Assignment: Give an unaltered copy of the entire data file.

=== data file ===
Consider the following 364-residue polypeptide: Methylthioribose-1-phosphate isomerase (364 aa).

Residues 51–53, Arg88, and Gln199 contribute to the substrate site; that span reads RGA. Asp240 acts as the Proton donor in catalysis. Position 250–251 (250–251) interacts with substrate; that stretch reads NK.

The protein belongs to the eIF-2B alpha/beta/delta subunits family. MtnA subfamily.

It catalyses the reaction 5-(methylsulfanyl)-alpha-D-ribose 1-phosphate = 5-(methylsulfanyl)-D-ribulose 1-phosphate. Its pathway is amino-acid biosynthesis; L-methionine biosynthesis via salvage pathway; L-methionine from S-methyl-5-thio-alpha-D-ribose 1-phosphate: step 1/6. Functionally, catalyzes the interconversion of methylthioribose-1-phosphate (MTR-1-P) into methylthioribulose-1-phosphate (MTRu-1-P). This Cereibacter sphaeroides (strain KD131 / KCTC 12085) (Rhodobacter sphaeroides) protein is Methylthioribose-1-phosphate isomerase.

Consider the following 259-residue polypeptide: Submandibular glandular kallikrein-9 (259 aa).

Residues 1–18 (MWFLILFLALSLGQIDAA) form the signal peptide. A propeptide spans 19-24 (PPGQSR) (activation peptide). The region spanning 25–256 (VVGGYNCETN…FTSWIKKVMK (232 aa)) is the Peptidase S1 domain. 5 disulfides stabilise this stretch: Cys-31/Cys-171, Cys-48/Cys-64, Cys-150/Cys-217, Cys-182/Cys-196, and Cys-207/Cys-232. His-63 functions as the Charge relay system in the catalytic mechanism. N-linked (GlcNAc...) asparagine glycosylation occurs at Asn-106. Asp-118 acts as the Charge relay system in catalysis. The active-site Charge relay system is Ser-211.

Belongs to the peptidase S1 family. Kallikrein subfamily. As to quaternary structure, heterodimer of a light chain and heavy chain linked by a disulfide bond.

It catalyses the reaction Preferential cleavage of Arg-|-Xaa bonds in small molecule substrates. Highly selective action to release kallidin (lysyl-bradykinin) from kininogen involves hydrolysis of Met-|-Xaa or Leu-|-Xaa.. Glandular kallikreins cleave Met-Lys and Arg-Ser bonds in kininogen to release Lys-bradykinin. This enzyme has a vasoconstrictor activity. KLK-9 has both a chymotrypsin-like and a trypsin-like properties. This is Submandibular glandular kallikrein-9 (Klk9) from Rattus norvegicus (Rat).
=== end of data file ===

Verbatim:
Consider the following 364-residue polypeptide: Methylthioribose-1-phosphate isomerase (364 aa).

Residues 51–53, Arg88, and Gln199 contribute to the substrate site; that span reads RGA. Asp240 acts as the Proton donor in catalysis. Position 250–251 (250–251) interacts with substrate; that stretch reads NK.

The protein belongs to the eIF-2B alpha/beta/delta subunits family. MtnA subfamily.

It catalyses the reaction 5-(methylsulfanyl)-alpha-D-ribose 1-phosphate = 5-(methylsulfanyl)-D-ribulose 1-phosphate. Its pathway is amino-acid biosynthesis; L-methionine biosynthesis via salvage pathway; L-methionine from S-methyl-5-thio-alpha-D-ribose 1-phosphate: step 1/6. Functionally, catalyzes the interconversion of methylthioribose-1-phosphate (MTR-1-P) into methylthioribulose-1-phosphate (MTRu-1-P). This Cereibacter sphaeroides (strain KD131 / KCTC 12085) (Rhodobacter sphaeroides) protein is Methylthioribose-1-phosphate isomerase.

Consider the following 259-residue polypeptide: Submandibular glandular kallikrein-9 (259 aa).

Residues 1–18 (MWFLILFLALSLGQIDAA) form the signal peptide. A propeptide spans 19-24 (PPGQSR) (activation peptide). The region spanning 25–256 (VVGGYNCETN…FTSWIKKVMK (232 aa)) is the Peptidase S1 domain. 5 disulfides stabilise this stretch: Cys-31/Cys-171, Cys-48/Cys-64, Cys-150/Cys-217, Cys-182/Cys-196, and Cys-207/Cys-232. His-63 functions as the Charge relay system in the catalytic mechanism. N-linked (GlcNAc...) asparagine glycosylation occurs at Asn-106. Asp-118 acts as the Charge relay system in catalysis. The active-site Charge relay system is Ser-211.

Belongs to the peptidase S1 family. Kallikrein subfamily. As to quaternary structure, heterodimer of a light chain and heavy chain linked by a disulfide bond.

It catalyses the reaction Preferential cleavage of Arg-|-Xaa bonds in small molecule substrates. Highly selective action to release kallidin (lysyl-bradykinin) from kininogen involves hydrolysis of Met-|-Xaa or Leu-|-Xaa.. Glandular kallikreins cleave Met-Lys and Arg-Ser bonds in kininogen to release Lys-bradykinin. This enzyme has a vasoconstrictor activity. KLK-9 has both a chymotrypsin-like and a trypsin-like properties. This is Submandibular glandular kallikrein-9 (Klk9) from Rattus norvegicus (Rat).